The House of Lords sat through the night debating plans to stop small boats.
The Government pressed ahead with parliamentary scrutiny of the Illegal Migration Bill until 4.16am in a sign of its determination to progress the flagship legislation despite fierce opposition from unelected peers.
The proceedings in the upper chamber as part of the committee stage started at 3pm on Wednesday.
Wrapping up the session shortly before dawn on Thursday, deputy speaker and Tory peer Lord Lexden said: “The House do now adjourn – at long last.”
It is rare for the House, which would normally rise at about 10pm, to sit so late and the last time it did was during the stormy votes over Brexit.
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Although targets are set for the consideration of amendments at committee stage of a Bill, these are flexible and it is not unusual for extra days to be added.
The decision to push on is a sign of the Government’s will to progress the controversial legislation, which has been passed by the Commons.
Despite the lateness of the hour, an unusually large number of ministers remained in the chamber, along with the Lords chief whip and some Tory peers as an apparent safeguard in case a vote was called.
But some Lords were unhappy the Government continued with the parliamentary scrutiny until the early hours.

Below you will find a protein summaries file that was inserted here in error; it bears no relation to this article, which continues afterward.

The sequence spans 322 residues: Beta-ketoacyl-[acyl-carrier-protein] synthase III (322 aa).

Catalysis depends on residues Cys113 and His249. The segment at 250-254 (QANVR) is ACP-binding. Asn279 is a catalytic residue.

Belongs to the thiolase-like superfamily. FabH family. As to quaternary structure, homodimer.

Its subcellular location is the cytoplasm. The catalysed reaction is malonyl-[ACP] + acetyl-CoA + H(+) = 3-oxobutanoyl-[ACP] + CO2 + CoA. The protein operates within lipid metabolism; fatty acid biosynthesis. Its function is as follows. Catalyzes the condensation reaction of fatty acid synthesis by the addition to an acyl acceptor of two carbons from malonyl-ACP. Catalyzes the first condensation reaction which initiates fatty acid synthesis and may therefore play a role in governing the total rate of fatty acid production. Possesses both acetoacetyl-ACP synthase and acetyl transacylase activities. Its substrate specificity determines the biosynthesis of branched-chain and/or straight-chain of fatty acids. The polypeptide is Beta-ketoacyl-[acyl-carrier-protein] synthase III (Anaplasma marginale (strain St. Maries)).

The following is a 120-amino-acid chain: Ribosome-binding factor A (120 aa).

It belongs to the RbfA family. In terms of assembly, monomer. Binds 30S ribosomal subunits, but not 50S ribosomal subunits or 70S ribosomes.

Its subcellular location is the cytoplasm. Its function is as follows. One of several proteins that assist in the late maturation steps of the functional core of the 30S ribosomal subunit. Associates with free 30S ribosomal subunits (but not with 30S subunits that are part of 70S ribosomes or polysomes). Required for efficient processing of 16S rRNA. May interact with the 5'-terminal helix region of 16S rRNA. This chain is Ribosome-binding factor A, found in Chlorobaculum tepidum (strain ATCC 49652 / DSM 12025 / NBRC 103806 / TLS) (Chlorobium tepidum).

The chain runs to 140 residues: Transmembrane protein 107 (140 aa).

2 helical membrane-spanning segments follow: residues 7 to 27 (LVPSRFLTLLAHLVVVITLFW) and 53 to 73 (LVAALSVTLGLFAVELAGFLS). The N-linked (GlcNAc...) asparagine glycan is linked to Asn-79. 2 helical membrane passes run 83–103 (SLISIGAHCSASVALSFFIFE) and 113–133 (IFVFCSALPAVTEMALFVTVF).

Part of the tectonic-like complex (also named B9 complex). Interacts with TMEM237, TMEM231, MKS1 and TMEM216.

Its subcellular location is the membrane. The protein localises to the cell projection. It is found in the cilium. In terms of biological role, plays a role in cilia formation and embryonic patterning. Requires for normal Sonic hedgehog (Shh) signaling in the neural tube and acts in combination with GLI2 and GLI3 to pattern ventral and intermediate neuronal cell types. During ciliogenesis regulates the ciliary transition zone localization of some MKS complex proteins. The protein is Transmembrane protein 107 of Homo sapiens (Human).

Labour former minister Lord Bach said: “Can I for my own part say how disgraceful I think it is we are debating these really important and serious matters at this hour in the morning.
“I think it’s so disappointing that this Bill is now being dealt with in this way at this hour of the morning.”
Shortly before midnight as peers debated the holding of migrants arriving in the UK by unauthorised means, Lib Dem Lord Scriven said: “It is ironic that we are talking about detention when the Government frontbench is trying to detain us here.
“What we are trying to do is our job of sensibly and calmly dealing with a Bill that has huge potential for the liberty and lives of some of the most vulnerable people in the world. It is an absolute disgrace.”
Labour peer Baroness Lister of Burtersett said: “I wish to put on the record my protest at the fact that we are debating these important issues after midnight. It is disgraceful.”
The Illegal Migration Bill aims to ensure those who arrive in the UK without permission will be detained and promptly deported, either to their home country or a third country such as Rwanda.
Critics argue the draft legislation breaks international law and threatens modern slavery protections.
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